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Flash Review 2, 7-15: Collective Conscience
ROSAS & Friends Give a Schooling in Collaboration

By Tara Zahra
Copyright 2000 Tara Zahra

VIENNA -- On the web site for the Tanz2000 festival, Anna Teresa De Keersmaeker's "In Real Time" is described as being about "the tensions and contradictions between dance, text and music." That may be true. But what I found most exciting about Thursday's performance of the piece by ROSAS was not tensions or contradictions or competition between the elements, but the way that they managed to transform each other and, in turn, the audience. I can only speak for myself, but I left the Burgtheater at 12:15 AM exhausted (they weren't kidding when they said "full-length"). But it was the kind of exhaustion you get from staying at a good party for too long talking to interesting people, or from spending your first day in a new and exciting place. And the piece I saw was not only about the "tensions and contradictions between dance, text and music," but about metaphysics, love, and above all the performers themselves, who even seemed like people I knew after three hours.

"In Real Time" is a collaborative production of ROSAS, the collective theatre group Tg. STAN and the jazz ensemble AKA MOON. And here I mean collective in the truest sense. During the intermission, one of the actors (whose trademark was speaking in Flemish), chatted with the audience about the production. "Dancers are actors and actors are dancers in this company. You can't tell the difference," he said, I think in jest. Not quite. But that's what is fabulous about it. Dancers act and actors dance and you can tell who is who. But watching trained and pedestrian bodies moving together, you suddenly notice how physical comedy is itself a form of dance, or how the personality of a dancer can transform even the most minimalist movement. The clear highlights of the production for me (and I think for much of the audience) were two pas de deux performed by couples composed of a dancer and actor -- an ungainly middle-agish actor with a petite and controlled dancer, and an emotionally overwrought actress with her idealized and then abused lover, who could protest only through his movements. Each couple managed to be witty and poignant, conveying something recognizable about relationships, and also to be completely real. I was sitting in the front row, and although I couldn't tell if the dancers' feet were pointed or not, I could see the performers' faces. Typically I think being so close would destroy the mood -- everything larger than life, too staged. But instead I was privy to the genuine spontaneity of the performers' interactions, as they seemed to surprise each other and make each other laugh and think as they performed.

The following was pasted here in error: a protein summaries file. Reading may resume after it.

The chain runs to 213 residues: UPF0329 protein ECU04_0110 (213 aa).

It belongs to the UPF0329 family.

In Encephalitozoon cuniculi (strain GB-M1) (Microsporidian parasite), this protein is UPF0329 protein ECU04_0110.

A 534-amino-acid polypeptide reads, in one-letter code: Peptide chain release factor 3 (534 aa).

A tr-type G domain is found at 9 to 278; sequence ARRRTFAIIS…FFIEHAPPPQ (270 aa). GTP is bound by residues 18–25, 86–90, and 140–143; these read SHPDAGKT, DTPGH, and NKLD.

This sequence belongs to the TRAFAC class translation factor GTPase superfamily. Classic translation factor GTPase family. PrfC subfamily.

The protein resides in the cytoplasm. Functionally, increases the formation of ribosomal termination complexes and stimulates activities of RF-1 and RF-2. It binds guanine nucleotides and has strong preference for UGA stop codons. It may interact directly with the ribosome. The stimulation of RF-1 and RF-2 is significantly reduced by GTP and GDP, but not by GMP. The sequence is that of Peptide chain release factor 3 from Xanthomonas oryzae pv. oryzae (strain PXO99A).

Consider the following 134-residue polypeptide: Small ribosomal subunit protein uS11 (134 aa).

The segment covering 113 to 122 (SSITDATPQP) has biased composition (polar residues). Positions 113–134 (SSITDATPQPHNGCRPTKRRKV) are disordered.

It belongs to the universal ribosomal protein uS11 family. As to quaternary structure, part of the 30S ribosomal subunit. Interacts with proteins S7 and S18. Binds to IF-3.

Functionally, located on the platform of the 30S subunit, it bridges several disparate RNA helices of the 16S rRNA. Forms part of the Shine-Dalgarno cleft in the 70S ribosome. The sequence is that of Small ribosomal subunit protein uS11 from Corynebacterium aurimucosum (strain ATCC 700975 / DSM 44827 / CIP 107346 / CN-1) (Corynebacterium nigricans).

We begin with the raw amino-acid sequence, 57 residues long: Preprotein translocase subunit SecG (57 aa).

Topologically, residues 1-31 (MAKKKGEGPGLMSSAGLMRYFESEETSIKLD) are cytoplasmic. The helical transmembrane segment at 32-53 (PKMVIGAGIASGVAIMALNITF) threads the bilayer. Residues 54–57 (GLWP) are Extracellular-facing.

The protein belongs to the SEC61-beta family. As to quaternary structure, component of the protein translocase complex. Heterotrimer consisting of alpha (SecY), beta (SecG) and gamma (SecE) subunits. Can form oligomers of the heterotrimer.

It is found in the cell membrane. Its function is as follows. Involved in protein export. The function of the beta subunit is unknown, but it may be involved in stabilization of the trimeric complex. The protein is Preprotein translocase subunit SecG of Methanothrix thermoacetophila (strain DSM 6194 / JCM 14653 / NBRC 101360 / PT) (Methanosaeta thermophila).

The production had no narrative, but rather consisted of stream of consciousness fragments of dance, music, and text woven together. Tolerance for stream-of-consciousness-anything typically runs low among the age 16 and older crowd, but overall the balance between witticism and depth was carefully maintained (although I am not sure a lot of the metaphysical threads in the dialogue would have worked if it wasn't 11:30 PM). Text was taken from the works of such distinguished writers as Gerardjan Rijnders; Anton Tsjechov, Multatuli, Daniil Kharms, Shuntaro Tanikawa, Paul Eluard, Don DeLillo, Jack Gilbert, and Kurt Vonnegut.

De Keersmaeker's choreography was recognizable in its minimalist patterns, its reliance on theme and variation, breezy weight shifts, and effortless, circular falls and slides. But it too was also infused with emotion and small surprises. And even the sections which immersed you most completely in form, or in the company's fabulous technique made emotional statements through their placement, for example as explosions on the edges of a repressive dinner party, or as contemplative (if increasingly fragmented) interruptions from the chaos of the text.

If we are really lucky, other companies will follow the ambitious example set by this type and level of collaboration. Even if the performance was at moments unwieldy, it never ceased to be stimulating. And I can't think of a person I know who I wouldn't want to bring along with me to see the next installment.

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